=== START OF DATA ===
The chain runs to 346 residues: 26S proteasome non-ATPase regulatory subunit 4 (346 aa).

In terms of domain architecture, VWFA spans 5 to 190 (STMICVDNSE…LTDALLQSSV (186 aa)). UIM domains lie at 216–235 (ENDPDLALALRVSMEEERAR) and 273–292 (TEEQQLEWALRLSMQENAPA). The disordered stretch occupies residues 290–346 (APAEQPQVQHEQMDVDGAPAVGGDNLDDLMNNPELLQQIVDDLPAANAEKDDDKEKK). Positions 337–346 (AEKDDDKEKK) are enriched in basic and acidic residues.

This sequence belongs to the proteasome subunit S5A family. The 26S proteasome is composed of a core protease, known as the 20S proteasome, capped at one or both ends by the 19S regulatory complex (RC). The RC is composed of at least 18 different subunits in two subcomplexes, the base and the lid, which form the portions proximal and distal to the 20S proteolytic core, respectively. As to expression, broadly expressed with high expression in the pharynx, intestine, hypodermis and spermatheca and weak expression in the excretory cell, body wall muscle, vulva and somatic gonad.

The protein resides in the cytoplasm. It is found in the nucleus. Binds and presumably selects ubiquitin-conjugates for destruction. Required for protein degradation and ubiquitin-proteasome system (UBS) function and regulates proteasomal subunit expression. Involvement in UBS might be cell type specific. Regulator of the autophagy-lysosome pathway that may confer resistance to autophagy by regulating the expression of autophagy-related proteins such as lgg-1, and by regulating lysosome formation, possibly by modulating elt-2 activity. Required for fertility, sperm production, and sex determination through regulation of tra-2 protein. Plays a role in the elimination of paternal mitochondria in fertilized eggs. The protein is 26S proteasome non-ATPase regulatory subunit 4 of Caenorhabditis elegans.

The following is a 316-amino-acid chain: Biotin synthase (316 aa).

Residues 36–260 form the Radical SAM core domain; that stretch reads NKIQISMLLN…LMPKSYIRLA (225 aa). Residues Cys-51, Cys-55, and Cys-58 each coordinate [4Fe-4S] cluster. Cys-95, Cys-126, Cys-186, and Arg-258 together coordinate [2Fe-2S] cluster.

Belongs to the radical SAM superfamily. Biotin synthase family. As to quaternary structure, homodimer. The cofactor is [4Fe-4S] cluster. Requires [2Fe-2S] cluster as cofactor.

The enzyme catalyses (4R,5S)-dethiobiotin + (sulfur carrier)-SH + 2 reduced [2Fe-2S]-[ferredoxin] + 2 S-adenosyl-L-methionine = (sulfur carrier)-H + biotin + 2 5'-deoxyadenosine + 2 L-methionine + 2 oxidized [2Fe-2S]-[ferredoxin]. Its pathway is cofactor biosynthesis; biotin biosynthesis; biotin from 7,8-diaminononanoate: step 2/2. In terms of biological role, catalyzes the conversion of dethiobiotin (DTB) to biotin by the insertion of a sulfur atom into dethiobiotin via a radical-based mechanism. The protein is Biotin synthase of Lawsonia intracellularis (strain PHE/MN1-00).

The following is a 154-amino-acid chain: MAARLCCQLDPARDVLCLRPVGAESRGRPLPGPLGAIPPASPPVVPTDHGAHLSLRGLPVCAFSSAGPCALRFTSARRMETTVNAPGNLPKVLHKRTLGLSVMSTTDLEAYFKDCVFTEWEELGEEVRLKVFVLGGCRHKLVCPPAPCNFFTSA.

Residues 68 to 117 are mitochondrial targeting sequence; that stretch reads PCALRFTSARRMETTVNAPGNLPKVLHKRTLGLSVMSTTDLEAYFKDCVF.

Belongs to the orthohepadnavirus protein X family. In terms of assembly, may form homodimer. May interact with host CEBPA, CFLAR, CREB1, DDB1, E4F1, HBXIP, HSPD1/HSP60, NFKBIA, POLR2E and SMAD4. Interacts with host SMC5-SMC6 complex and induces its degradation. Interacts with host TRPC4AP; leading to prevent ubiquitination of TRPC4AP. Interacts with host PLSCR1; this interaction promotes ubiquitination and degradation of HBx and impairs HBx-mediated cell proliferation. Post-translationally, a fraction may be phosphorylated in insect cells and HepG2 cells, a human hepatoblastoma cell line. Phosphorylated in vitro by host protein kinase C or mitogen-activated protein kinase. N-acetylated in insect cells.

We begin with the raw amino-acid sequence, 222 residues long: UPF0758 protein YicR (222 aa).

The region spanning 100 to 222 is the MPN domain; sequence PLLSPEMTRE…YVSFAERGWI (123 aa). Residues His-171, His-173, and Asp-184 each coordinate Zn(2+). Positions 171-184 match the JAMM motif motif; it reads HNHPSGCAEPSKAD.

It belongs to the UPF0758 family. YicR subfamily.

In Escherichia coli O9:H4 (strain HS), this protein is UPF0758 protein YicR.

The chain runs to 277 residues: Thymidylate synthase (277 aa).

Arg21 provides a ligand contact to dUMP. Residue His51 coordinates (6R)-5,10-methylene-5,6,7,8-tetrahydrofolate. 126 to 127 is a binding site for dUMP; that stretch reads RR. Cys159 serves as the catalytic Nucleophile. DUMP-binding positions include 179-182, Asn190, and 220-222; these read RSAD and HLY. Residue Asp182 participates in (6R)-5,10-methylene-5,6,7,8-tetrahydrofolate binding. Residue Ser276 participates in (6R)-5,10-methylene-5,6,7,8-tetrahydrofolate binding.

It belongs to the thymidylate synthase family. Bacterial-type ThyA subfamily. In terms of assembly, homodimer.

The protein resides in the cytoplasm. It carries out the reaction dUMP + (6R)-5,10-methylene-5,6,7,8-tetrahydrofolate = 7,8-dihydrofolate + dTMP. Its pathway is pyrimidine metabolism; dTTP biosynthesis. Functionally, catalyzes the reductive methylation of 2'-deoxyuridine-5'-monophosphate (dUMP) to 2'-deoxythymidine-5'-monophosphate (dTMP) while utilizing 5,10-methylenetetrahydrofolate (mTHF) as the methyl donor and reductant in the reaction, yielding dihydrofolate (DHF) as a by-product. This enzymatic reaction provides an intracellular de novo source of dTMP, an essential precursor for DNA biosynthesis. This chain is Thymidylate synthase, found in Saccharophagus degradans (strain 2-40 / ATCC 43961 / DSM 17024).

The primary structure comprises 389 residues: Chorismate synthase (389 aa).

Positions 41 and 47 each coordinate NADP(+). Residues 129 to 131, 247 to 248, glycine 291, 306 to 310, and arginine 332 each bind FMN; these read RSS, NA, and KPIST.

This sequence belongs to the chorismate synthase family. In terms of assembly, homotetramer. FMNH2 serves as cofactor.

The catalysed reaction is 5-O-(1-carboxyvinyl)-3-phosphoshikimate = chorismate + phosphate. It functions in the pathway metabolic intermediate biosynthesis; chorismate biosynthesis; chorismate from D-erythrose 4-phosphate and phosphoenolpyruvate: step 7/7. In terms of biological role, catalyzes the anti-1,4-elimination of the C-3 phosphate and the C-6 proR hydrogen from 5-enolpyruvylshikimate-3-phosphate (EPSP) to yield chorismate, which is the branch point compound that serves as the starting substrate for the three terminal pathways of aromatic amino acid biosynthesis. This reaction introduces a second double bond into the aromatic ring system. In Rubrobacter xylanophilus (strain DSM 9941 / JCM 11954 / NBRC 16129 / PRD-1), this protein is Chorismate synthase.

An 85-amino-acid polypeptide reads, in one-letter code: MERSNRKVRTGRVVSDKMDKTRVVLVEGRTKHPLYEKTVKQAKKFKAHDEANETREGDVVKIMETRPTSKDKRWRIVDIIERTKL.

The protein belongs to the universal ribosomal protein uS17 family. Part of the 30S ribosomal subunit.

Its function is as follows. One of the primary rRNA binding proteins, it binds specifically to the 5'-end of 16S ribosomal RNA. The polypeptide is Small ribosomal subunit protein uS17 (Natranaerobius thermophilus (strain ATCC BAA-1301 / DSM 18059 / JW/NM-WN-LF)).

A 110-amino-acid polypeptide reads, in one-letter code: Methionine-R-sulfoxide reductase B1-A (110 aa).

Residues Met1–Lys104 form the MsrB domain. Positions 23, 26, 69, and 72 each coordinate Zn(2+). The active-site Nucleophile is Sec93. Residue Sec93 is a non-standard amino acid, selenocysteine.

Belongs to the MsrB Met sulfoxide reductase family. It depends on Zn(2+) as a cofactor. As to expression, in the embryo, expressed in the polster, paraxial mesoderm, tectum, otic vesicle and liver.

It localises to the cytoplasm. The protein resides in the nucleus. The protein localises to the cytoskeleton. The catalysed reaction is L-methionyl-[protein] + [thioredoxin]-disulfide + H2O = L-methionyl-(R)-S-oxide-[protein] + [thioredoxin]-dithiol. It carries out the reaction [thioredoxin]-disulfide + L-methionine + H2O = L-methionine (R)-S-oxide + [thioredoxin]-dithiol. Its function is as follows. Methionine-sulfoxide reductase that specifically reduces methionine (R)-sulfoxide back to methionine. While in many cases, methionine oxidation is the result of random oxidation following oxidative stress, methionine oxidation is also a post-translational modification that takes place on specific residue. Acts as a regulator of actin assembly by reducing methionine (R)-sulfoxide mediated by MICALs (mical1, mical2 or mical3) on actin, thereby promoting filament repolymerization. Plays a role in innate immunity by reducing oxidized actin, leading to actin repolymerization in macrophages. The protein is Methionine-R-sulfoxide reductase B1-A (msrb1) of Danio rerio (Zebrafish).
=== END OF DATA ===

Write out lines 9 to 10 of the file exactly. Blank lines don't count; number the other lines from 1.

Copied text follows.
The following is a 154-amino-acid chain: MAARLCCQLDPARDVLCLRPVGAESRGRPLPGPLGAIPPASPPVVPTDHGAHLSLRGLPVCAFSSAGPCALRFTSARRMETTVNAPGNLPKVLHKRTLGLSVMSTTDLEAYFKDCVFTEWEELGEEVRLKVFVLGGCRHKLVCPPAPCNFFTSA.

Residues 68 to 117 are mitochondrial targeting sequence; that stretch reads PCALRFTSARRMETTVNAPGNLPKVLHKRTLGLSVMSTTDLEAYFKDCVF.